Further uncertainties in the Carbon cycle

The Carbon cycle is far from being fully understood or quantified. The absorption and release of carbon dioxide by the oceans and from biological plants and fungii – both on land and in the ocean – are a long way from being established. The amount of Carbon locked up in the earths crust is equally subject to great uncertainty.

A new paper shows that deep soils hold much higher levels of carbon than is usually assumed.

R. J. Harper, M. Tibbett, The hidden organic carbon in deep mineral soilsPlant and Soil, July 2013, Volume 368, Issue 1-2, pp 641-648

Abstract: Current estimates of soil organic carbon (SOC) are based largely on surficial measurements to depths of 0.3 to 1 m. Many of the world’s soils greatly exceed 1 m depth and there are numerous reports of biological activity to depths of many metres. Although SOC storage to depths of up to 8 m has been previously reported, the extent to which SOC is stored at deeper depths in soil profiles is currently unknown. This paper aims to provide the first detailed analysis of these previously unreported stores of SOC. ….. Mean SOC mass densities for each of the five locations varied from 21.8–37.5 kg C m−2, and were in toto two to five times greater than would be reported with sampling to a depth of 0.5 m.

PhysOrg reportsCurrent estimates of soil organic carbon are based largely on measurements to depths of 30 cm. This approach has evolved in North America and Europe, where soil is generally more shallow. 

However, many plant species have roots extending many metres deep, suggesting there is also carbon stored at such depth and inspiring researchers to explore the storage potential of deeper soils in older landscapes such as the Amazon or Australia. Researchers in the Amazon had previously sampled soils to 8 m.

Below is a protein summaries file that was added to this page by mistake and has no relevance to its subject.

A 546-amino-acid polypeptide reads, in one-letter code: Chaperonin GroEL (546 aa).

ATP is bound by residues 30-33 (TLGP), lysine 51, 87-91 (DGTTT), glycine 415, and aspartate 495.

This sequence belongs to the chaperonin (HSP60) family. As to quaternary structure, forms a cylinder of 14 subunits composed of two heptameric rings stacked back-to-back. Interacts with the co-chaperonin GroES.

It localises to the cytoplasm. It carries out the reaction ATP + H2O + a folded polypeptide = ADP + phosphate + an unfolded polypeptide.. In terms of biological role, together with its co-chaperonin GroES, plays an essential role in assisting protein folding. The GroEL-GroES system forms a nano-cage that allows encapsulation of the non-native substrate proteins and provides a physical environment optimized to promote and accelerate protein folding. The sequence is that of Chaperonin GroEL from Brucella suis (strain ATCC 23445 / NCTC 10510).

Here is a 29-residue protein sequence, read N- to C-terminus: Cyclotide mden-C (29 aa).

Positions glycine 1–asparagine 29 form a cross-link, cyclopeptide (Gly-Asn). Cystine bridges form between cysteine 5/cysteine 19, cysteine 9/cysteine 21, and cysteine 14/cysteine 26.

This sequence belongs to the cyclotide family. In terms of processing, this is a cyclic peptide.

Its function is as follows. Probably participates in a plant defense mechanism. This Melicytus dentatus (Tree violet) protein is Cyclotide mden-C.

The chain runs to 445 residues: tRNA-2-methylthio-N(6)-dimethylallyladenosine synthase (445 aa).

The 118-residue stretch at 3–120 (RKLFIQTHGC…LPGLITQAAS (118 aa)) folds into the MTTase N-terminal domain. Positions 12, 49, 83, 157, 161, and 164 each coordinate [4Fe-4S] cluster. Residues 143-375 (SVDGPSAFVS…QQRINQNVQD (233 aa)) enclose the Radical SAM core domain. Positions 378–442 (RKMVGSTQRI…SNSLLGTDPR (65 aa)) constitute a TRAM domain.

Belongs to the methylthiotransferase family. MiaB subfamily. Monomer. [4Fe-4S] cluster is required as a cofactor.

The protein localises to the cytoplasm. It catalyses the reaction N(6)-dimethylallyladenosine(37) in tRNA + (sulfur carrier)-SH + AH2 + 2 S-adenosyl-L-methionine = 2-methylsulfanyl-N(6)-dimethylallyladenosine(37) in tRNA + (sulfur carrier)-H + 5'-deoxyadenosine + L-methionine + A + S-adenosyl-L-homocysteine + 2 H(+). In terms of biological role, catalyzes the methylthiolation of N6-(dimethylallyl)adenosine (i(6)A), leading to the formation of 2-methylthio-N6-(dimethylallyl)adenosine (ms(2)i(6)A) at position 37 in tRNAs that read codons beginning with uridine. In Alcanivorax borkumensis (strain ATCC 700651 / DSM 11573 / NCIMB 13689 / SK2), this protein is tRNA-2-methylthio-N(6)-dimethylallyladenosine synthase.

The researchers took soil measurements from samples taken to almost 40 metres deep at a range of sites in south-western Australia. They found that small amounts of carbon were present throughout the soils all the way to the bedrock, and that deep soils store up to five times more carbon than is normally reported.

Lead researcher Professor Richard Harper, an expert in water management and sustainability at Murdoch University said the findings extend our concept of the amounts and potential of carbon stored in soils.

“This carbon has been previously overlooked, and this opens up several lines of inquiry – for example, what happens to this carbon with land use change such as deforestation and reforestation?” Professor Harper said.

“There is likely more carbon stored in the world’s soils than previously considered. What will happen to this carbon – that is, will it be released as a result of either land-use change or climate change – is unknown. This is what we are working on now,” he said.


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